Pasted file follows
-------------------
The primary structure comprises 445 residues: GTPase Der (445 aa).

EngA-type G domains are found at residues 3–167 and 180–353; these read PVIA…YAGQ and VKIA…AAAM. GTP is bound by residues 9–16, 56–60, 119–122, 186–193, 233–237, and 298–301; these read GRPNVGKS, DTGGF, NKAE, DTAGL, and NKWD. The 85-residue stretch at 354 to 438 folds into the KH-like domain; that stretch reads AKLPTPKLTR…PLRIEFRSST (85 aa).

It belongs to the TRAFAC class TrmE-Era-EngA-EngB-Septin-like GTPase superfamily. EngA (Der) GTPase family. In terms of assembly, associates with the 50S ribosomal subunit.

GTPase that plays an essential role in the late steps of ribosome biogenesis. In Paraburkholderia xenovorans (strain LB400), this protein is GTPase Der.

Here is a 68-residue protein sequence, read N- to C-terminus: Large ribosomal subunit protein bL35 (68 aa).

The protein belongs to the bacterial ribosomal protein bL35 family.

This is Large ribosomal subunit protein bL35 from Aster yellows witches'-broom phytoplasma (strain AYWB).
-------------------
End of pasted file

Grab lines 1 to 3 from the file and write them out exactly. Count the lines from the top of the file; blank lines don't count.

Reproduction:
The primary structure comprises 445 residues: GTPase Der (445 aa).

EngA-type G domains are found at residues 3–167 and 180–353; these read PVIA…YAGQ and VKIA…AAAM. GTP is bound by residues 9–16, 56–60, 119–122, 186–193, 233–237, and 298–301; these read GRPNVGKS, DTGGF, NKAE, DTAGL, and NKWD. The 85-residue stretch at 354 to 438 folds into the KH-like domain; that stretch reads AKLPTPKLTR…PLRIEFRSST (85 aa).

It belongs to the TRAFAC class TrmE-Era-EngA-EngB-Septin-like GTPase superfamily. EngA (Der) GTPase family. In terms of assembly, associates with the 50S ribosomal subunit.